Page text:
What to the Slave Is the Fourth of July? Rhetorical Appeals Activity
- 11 pages
- Subject: Ethos, Logos, Pathos, Rhetorical Devices, Lesson Plans and Educational Resources
- Common Core Standards: RI.11-12.3, RI.11-12.5, RI.11-12.6, RI.11-12.9, RI.9-10.3, RI.9-10.5, RI.9-10.6, RI.9-10.9
- Grade Levels: 9, 10, 11, 12
Additional What to the Slave Is the Fourth of July? Resources
On July 5th, 1852, Frederick Douglass delivered a speech at the request of the Rochester Ladies’ Anti-Slavery Association. By then Douglass was one of the leading figures of the abolitionist movement, and so he used the occasion to speak about slavery. Though Douglass at first discusses the legacy of the American Revolution in generous terms, he then explores the conflict of celebrating liberty at a time when slavery looms large in the United States. He personalizes the conflict, pointing out the tension he experiences as an African American asked to commemorate the Fourth of July. Douglass employs rhetorical appeal to ethos, pathos, and logos in order to convey his powerful criticisms of American slavery and all who support it.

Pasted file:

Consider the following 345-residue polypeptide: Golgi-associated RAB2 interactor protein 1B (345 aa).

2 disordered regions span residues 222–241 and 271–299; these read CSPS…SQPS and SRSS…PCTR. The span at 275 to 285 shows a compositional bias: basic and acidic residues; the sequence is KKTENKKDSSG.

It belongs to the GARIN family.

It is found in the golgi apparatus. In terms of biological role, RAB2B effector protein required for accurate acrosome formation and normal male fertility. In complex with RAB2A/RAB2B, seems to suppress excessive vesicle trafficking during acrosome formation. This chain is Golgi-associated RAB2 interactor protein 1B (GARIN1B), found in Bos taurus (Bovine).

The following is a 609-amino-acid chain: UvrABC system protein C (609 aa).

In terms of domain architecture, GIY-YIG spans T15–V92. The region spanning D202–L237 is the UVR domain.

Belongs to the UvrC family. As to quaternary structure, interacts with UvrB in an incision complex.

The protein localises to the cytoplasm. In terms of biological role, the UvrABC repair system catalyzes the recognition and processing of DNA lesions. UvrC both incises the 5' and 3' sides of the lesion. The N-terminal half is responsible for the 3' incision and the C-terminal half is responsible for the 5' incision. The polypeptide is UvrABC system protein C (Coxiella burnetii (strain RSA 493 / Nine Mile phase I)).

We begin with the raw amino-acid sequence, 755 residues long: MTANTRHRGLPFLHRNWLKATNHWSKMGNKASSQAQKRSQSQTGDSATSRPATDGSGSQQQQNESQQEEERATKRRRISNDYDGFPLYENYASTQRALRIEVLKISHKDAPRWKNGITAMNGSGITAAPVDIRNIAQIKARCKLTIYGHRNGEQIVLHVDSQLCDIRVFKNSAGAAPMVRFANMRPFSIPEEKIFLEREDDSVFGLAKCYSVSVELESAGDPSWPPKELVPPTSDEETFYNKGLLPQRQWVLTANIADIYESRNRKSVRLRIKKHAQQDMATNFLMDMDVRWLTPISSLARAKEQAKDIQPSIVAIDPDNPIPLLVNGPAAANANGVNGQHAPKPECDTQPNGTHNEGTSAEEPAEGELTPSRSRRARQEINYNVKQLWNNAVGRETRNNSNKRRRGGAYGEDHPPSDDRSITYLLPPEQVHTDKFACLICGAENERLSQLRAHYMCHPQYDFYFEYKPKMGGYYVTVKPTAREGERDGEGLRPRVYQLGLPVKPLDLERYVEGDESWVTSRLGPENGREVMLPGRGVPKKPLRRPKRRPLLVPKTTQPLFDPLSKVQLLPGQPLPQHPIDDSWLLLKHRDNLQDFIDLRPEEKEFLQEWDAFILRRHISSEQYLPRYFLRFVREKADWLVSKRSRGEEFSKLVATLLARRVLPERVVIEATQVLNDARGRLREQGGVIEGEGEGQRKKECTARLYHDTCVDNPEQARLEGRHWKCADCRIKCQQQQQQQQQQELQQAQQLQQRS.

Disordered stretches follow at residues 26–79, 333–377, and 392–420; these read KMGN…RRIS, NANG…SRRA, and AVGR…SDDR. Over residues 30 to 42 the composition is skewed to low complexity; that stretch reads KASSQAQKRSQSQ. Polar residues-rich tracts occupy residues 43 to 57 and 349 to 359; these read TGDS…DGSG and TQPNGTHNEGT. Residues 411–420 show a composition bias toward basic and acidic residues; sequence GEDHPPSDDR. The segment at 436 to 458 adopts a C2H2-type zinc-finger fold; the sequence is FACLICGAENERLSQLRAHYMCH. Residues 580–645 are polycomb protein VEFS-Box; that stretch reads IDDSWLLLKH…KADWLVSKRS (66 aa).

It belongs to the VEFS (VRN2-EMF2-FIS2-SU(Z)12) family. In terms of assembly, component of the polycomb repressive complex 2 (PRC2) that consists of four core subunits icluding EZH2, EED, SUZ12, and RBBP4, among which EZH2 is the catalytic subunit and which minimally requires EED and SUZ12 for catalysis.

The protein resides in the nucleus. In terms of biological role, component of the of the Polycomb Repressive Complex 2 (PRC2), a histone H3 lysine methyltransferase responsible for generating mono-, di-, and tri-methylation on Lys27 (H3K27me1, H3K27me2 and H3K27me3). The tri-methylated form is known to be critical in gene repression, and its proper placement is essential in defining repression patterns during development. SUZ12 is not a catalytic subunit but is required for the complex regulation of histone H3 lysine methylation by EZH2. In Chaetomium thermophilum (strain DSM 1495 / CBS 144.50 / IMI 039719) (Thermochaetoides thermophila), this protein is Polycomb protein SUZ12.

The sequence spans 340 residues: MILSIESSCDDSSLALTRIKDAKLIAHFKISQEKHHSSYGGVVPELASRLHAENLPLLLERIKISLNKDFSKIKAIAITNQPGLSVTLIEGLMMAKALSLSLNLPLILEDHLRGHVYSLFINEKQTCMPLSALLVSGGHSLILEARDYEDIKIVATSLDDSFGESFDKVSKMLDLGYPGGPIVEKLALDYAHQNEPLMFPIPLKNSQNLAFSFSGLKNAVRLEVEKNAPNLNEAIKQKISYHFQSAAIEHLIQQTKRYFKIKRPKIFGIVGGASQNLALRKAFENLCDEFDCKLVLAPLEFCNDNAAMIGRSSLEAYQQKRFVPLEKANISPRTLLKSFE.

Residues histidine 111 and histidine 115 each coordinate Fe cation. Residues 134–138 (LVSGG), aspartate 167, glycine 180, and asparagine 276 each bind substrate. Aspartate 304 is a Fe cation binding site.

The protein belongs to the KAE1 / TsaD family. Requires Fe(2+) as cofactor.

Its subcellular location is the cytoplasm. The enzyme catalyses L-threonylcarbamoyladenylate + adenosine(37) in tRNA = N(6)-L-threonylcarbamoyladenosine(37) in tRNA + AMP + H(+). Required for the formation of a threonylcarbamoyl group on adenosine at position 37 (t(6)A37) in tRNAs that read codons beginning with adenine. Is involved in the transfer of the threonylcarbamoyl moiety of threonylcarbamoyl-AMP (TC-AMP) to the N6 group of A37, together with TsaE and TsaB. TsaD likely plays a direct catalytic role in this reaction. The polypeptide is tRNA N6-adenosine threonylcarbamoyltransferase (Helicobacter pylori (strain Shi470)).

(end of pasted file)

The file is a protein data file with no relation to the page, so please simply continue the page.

Skills: analysis, close reading, drawing inferences from text, examining the impact of diction on audience
About This Document
The Owl Eyes Rhetorical Appeals activity gives students an opportunity to practice examining and analyzing the Aristotelian rhetorical appeals: ethos, pathos, and logos. Students will analyze selected rhetorical appeals from the text to determine which appeal they best represent and explain the appeal’s impact. The main components include the following:
- A brief introduction to the text
- A detailed handout on rhetorical appeals
- A list of tips for spotting rhetorical appeals
- A step-by-step guide to activity procedure
- A detailed answer key for teachers
In completing this worksheet, students will be able to examine and analyze Aristotle’s three rhetorical appeals in order to evaluate works of rhetoric and the techniques they employ.